As older adults age, visual impairment and hearing problems can become an everyday reality. In order to enhance quality of life and live to the fullest, you may need to find ways to cope. We’re here to help with some of the information and resources you may need to navigate hearing and vision loss.
Most often, low vision and vision impairments are caused by eye diseases and conditions. This is very common. People with low vision may experience a range of signs prior to diagnosis. These can include:
- Blurry or hazy vision
- Dark spots in your vision, either centrally or peripherally
- Trouble seeing at night or in low-light conditions
- Sensitivity to light
- Trouble driving or reading
- Issues recognizing people’s faces
Eye diseases and conditions may be able to be corrected or slowed by regular eye appointments and exams, so if you notice changes, schedule a visit with a professional.
Once a diagnosis has been made, learn as much as you can about your particular visual impairment. Some of the most prevalent are cataracts, diabetic retinopathy, glaucoma, and age-related macular degeneration. There are plenty more, so doing your research can be helpful to figure out what can be done or what will help you.
Low vision can cause some challenges in your mental health. It’s normal to feel depressed or even frustrated, but these changes are out of your control. Instead of being socially isolated, find ways to enhance the vision you do have. We’ll outline some techniques below.
There are many low-vision aids and devices that can help assist you on your journey with low vision. According to the Cleveland Clinic, some include:
- Special telescopic or magnifying glasses
- Lenses that filter light
- Hand magnifiers
- Reading prisms
- Closed-circuit televisions
The devices you use may be helpful with dealing with low vision, too. According to Harvard Health, you can:
- Enlarge fonts or zoom in on photographs or text
- Have your computer or phone read documents, texts, or emails to you
- Use apps that magnify images
- Try apps that see for you, like Seeing AI or Lookout by Google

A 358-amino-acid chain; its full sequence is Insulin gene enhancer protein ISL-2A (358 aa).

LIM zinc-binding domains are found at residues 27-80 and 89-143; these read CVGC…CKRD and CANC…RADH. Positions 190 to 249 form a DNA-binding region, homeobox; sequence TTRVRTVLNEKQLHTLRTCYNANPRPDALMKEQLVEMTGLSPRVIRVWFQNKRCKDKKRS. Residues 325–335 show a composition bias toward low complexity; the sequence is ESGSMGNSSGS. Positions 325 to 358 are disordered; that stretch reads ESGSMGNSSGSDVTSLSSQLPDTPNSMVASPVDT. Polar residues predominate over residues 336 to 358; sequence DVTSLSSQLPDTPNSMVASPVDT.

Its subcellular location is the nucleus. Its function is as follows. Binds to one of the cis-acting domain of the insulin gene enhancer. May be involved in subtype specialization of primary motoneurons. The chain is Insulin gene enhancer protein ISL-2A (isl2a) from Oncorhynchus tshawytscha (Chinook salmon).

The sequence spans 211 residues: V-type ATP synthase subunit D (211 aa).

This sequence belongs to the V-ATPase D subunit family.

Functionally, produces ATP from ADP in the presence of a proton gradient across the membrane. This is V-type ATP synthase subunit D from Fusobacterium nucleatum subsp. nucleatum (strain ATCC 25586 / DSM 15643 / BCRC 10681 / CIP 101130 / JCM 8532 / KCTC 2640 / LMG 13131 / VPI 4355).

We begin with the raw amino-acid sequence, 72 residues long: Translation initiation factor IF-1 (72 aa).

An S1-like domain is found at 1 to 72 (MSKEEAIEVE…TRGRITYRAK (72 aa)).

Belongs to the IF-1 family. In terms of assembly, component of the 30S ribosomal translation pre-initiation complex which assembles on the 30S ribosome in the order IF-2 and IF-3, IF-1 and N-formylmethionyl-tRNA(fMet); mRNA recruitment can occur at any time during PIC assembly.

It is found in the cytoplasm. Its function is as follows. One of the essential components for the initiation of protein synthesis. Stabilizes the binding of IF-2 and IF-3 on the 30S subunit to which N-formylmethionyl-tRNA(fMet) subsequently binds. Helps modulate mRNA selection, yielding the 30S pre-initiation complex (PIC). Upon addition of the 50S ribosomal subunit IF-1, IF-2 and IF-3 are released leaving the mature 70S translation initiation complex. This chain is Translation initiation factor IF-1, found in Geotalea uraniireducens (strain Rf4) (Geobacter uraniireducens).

- Listen to audiobooks instead of reading
- Use virtual assistant apps or smart devices
Harvard Health shares that it could be helpful to:
- Use high-contrast, large-font labels on anything you need help identifying
- Make smart swaps with large-print phones, remotes, thermometers, computer keyboards, blood pressure cuffs, and more
- Add more lighting with automatic night lights and extra lamps, which can also help with orientation and mobility
- If night driving is difficult, arrange for someone to drive you at night, or, if you can no longer drive, use a ride service
There are many causes of hearing loss. People with hearing loss most often experience it because of prolonged exposure to loud noises, not following proper hearing care, health conditions, medications and genetics, according to the National Institute on Aging (NIA). If you begin to notice any of the following signs shared by the NIA, you may be dealing with hearing loss.
- Trouble understanding what people are saying
- Finding it hard to follow conversations
- Asking people to repeat themselves
- Needing to turn up the TV and music volume so loud that others complain
Some types of hearing loss can be managed, so it’s a good idea to do your research. For those that can, your doctor can point you in the direction of support and resources.
It could also be helpful to join a support group so that you can connect with others dealing with the same hearing issues.
The NIA shares that if you have trouble hearing, it can help to communicate what helps you with others. Make sure loved ones know you’re dealing with this issue, ask them to speak clearly, and let them know if you don’t understand.
Hearing devices like hearing aids and cochlear implants can help with hearing loss. If you’re interested in these devices, contact a professional.
We’ve come a long way since using pen and paper to communicate, though it still certainly helps! According to AARP, there are some additional things you can do to combat hearing loss, like:
- Using captioning apps for smartphones
- Bringing assistive listening devices with you when you’re out
- Trying speech-boosting apps
- Using an amplified or captioned landline
AARP also shares that by adapting to your social setting, you may be able to make coping with hearing loss easier.
- Meet somewhere with limited background noise
- Have intimate conversations in a quieter place
- Visit restaurants during off-peak hours
- If you’re at a party or wedding, sit far away from the DJ
- Make sure the lighting is bright enough to see facial expressions
Schedule a visit today to learn more about our premier independent living community designed to enrich life for seniors 62 and over. Waterstone at the Circle offers beautiful rental apartments as well as access to supportive care services on site.